Astronaut Adam Cook crash lands on an Earth-like planet several light-years away. His ship is badly damaged and beyond repair. He manages to contact his home base but they have little encouragement for him. They don't have a replacement spacecraft to rescue him and the security situation is such that they may soon be at war. Cook readies himself to make a home on his new world when he discovers another inhabitant, a human-like female from another world. As they learn to communicate, he learns her name is Eve Norda and together set off to begin a new life. Written by
Norda refers to the apples as "seppla," which is an anagram of "apples." See more »
Cook misuses the word "galaxy." His explanation to Norda of his current situation - that he has left his own "galaxy" and came to the nearest habitable planet - is highly suspect, as any two planets separated by 4.3 light years will be in the same galaxy. Possibly he means "solar system." See more »
Do you know these people? Names familiar, are they? They lived a long time ago. Perhaps they're part fable, perhaps they're part fantasy. And perhaps the place they're walking to now is not really called 'Eden.' We offer it only as a presumption. This has been the Twilight Zone.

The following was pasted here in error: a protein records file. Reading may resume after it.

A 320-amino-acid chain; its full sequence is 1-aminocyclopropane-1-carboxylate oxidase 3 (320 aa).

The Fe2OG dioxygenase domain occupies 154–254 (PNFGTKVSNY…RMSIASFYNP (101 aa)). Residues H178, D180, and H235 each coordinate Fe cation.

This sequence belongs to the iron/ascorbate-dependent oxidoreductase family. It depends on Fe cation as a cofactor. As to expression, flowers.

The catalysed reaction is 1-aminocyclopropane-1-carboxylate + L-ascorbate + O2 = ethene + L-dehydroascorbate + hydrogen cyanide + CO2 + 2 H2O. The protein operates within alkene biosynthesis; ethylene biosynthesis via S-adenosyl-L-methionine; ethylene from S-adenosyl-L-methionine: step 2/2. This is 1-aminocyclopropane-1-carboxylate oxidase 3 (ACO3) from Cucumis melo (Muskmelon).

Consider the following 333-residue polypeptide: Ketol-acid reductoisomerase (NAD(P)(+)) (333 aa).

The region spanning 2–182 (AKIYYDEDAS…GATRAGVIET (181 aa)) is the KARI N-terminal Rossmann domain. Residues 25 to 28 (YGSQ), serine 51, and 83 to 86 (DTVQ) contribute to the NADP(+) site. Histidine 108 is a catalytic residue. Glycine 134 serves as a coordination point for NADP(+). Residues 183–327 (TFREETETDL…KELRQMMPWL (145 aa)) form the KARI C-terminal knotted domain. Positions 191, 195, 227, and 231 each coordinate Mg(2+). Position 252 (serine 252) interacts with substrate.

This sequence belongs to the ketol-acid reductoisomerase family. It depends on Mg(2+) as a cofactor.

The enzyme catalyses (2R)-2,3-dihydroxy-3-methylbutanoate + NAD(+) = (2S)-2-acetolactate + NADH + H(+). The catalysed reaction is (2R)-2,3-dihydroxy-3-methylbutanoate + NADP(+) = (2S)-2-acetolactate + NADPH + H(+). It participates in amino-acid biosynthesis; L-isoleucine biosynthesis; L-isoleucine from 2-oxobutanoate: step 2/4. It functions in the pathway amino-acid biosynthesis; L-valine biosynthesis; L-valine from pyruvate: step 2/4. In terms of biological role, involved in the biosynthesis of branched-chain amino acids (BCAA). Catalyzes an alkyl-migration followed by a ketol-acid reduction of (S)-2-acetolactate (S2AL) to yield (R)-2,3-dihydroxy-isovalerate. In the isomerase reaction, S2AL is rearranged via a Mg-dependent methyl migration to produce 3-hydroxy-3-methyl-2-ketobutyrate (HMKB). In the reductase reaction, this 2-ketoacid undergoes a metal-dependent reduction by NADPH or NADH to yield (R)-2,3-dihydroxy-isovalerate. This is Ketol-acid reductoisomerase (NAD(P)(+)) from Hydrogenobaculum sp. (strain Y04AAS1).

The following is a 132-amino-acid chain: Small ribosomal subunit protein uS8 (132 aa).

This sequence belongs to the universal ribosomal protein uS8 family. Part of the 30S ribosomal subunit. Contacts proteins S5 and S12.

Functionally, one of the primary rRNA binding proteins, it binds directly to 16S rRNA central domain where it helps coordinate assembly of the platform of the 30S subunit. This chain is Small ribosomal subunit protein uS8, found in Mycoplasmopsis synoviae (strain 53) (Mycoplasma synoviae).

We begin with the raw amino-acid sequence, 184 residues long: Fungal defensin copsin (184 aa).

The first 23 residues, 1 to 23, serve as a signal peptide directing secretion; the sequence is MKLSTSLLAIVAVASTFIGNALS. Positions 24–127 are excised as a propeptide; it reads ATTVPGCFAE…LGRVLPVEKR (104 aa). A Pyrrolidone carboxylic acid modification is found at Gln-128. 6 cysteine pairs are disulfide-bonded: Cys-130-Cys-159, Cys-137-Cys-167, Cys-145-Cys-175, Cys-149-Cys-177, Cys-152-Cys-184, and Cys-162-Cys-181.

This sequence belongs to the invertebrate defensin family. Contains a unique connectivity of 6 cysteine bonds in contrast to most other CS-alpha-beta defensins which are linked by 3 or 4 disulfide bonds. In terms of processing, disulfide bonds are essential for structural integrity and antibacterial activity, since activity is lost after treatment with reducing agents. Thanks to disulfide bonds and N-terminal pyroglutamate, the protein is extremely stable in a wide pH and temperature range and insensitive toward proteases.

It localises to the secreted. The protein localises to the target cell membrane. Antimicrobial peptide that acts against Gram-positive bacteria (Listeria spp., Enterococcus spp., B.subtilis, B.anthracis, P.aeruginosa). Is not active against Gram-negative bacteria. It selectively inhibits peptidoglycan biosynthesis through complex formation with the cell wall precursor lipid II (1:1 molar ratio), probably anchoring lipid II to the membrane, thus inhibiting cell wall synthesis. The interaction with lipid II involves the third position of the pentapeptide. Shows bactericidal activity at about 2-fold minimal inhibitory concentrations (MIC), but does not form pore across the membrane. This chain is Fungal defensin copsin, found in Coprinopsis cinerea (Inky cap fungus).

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Richard Basehart stars as Col. Cook, an astronaut whose spaceship Probe 7 has crashed on an unknown but habitable planet, who tries in vain to fix it, finally giving up. He has some visual contact with his world, but is told that no rescue is possible, and that in fact a world war is imminent. This turns out to be true, and Cook discovers that he isn't quite alone either, as a beautiful foreign woman(played by Antoinette Bower) who is initially hostile, but they form a truce, as they lay claim to their new world which they name... Entertaining episode with a small but good cast is undeniably obvious and predictable, but done in the appealing style that this series specialized at.
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